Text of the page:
Finding Safe Spaces
Finding Safe Spaces was commissioned by the Homelessness Transition Fund to understand the experiences of LGBTQ+ people who have been street homeless.
Working with a range of service providers, we were able to speak to and interview directly LGBTQ+ people who had experienced or were experiencing, rough sleeping. Download the final report.
The project worked in Brighton, London and Manchester.
At the end of the project, we developed a training toolkit, which was piloted with outreach services in the three cities.
The training has the following aims:
- to understand how LGBTQ+ people can become homeless and end up without a safe space;
- to be clear on the experiences of LGBTQ+ people when they are rough sleeping;
- to gain awareness on the global impact of homo/bi/transphobia and how this relates to the practice of suggesting a reconnection to country of origin;
- to learn the types of places where LGBTQ+ people go when they are street homeless;
- to learn about the needs relating to LGBTQ+ rough sleepers;
- to develop knowledge on why it is important to ask about sexual orientation and gender identity, and how to ask;
- to have insight into local and national LGBTQ+ services who can offer support.
One Small Step
One Small Step was a project we ran in 2013. Its aim was to make it easier for volunteers to help isolated older LGBTQ+ people with small day-to-day tasks, like shopping or walking the dog.
The project provided older LGBTQ+ people with assistance in their own homes through a service that recognised that being safe and able to trust an organisation is an important issue for older LGBTQ+ people.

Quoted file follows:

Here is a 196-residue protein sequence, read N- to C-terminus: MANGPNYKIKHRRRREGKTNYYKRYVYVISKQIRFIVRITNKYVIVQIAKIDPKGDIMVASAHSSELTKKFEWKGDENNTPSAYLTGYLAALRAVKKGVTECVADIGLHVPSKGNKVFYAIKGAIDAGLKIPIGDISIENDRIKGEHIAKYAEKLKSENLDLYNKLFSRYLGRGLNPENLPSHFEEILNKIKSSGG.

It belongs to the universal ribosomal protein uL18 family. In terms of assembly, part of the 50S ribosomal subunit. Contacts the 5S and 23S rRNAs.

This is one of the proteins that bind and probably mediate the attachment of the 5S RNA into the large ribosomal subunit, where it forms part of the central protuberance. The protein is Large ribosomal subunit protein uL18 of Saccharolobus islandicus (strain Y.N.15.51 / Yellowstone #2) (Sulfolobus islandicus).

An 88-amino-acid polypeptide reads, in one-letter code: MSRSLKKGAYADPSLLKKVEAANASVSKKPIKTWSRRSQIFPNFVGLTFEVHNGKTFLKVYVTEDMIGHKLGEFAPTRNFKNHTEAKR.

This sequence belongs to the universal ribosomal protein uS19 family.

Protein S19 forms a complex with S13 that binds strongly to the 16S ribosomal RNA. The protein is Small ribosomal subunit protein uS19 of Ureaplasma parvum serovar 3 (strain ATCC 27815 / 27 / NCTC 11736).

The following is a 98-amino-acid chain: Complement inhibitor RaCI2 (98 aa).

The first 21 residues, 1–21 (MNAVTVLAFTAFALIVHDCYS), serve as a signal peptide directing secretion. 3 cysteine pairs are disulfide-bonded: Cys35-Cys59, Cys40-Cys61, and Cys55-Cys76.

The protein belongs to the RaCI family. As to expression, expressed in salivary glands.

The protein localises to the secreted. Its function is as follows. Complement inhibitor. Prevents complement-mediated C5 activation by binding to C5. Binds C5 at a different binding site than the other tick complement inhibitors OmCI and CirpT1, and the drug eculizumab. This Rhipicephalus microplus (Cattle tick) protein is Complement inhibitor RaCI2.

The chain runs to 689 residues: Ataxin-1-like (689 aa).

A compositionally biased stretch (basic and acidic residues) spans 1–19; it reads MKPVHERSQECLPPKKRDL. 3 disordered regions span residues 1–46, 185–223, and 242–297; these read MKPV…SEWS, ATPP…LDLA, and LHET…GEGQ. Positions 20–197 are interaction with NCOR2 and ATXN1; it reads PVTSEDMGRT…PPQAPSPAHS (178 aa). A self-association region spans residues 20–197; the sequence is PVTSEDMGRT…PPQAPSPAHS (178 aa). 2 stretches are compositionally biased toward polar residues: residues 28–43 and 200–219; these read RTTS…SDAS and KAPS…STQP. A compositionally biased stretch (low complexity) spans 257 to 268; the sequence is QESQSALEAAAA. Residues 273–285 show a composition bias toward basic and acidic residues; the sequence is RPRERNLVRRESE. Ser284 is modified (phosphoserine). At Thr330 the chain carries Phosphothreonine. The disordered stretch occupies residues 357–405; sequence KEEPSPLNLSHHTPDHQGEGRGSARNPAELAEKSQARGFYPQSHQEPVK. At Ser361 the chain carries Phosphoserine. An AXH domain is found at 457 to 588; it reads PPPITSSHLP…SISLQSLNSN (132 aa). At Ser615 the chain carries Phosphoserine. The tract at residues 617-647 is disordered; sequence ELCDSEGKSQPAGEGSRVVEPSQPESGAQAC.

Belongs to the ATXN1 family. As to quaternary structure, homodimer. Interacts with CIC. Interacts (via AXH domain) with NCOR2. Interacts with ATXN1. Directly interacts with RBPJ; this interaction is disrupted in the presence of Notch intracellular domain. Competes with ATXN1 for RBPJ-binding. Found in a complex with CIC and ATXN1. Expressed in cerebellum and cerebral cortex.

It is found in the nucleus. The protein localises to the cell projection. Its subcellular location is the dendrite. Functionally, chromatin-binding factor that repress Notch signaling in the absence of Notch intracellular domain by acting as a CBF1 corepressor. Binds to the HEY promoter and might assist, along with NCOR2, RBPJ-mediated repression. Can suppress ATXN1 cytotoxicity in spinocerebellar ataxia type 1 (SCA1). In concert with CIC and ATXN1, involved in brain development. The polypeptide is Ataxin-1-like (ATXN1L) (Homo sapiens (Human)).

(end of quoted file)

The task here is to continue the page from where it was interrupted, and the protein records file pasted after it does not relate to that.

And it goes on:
At the same time, we also recognised that volunteers might not be able to either volunteer at the same time every week, or be able to provide a set number of volunteering hours every week. We wanted the project to fit into their volunteering availability, rather than setting up prescriptive terms and conditions of engagement.
Although the final sample size was small, it was evident that the scheme worked: those older LGBTQ+ clients who were reluctant to attend hospital or GP appointments, for example, were more likely to go if they were accompanied by a volunteer. As well as improving health and wellbeing, it also reduced isolation and loneliness, and increased socialisation.
The project resulted in positive feedback from clients and volunteers, as well as a number of partnerships with LGBTQ+ and other organisations, as well as Dundee University.
We were unable to continue with the project because of funding, but would welcome the opportunity to speak with potential partners about building from our experiences and developing the initiative further.
I felt less isolated as a result of One Small Step.
of volunteers said that the main reason they volunteered for One Small Step was because it fits in with their lives, unlike other projects that ask for set amounts of volunteering time.
The Bridge project
The Bridge Project was a research project commissioned by the Equalities and Human Rights Commission (EHRC) in 2015 to understand the experiences of LGBTQ+ survivors of hate crimes.
The project resulted in a report that included secondary research, a service blueprint and a training toolkit.